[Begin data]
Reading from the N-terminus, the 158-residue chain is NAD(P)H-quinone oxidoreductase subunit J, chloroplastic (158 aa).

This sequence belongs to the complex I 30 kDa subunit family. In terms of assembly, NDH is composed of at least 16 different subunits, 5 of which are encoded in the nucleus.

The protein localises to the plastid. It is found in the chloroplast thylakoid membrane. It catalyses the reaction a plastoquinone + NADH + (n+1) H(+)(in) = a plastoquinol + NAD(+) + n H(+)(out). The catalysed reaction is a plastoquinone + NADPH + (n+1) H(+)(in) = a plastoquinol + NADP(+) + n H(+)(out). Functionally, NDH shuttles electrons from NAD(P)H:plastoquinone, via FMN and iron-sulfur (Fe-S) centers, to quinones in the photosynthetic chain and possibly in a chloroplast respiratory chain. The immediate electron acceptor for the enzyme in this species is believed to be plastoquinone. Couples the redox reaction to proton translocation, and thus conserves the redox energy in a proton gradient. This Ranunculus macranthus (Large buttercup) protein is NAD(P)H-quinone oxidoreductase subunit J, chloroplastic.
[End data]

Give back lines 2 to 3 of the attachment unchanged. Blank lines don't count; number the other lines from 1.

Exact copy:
This sequence belongs to the complex I 30 kDa subunit family. In terms of assembly, NDH is composed of at least 16 different subunits, 5 of which are encoded in the nucleus.

The protein localises to the plastid. It is found in the chloroplast thylakoid membrane. It catalyses the reaction a plastoquinone + NADH + (n+1) H(+)(in) = a plastoquinol + NAD(+) + n H(+)(out). The catalysed reaction is a plastoquinone + NADPH + (n+1) H(+)(in) = a plastoquinol + NADP(+) + n H(+)(out). Functionally, NDH shuttles electrons from NAD(P)H:plastoquinone, via FMN and iron-sulfur (Fe-S) centers, to quinones in the photosynthetic chain and possibly in a chloroplast respiratory chain. The immediate electron acceptor for the enzyme in this species is believed to be plastoquinone. Couples the redox reaction to proton translocation, and thus conserves the redox energy in a proton gradient. This Ranunculus macranthus (Large buttercup) protein is NAD(P)H-quinone oxidoreductase subunit J, chloroplastic.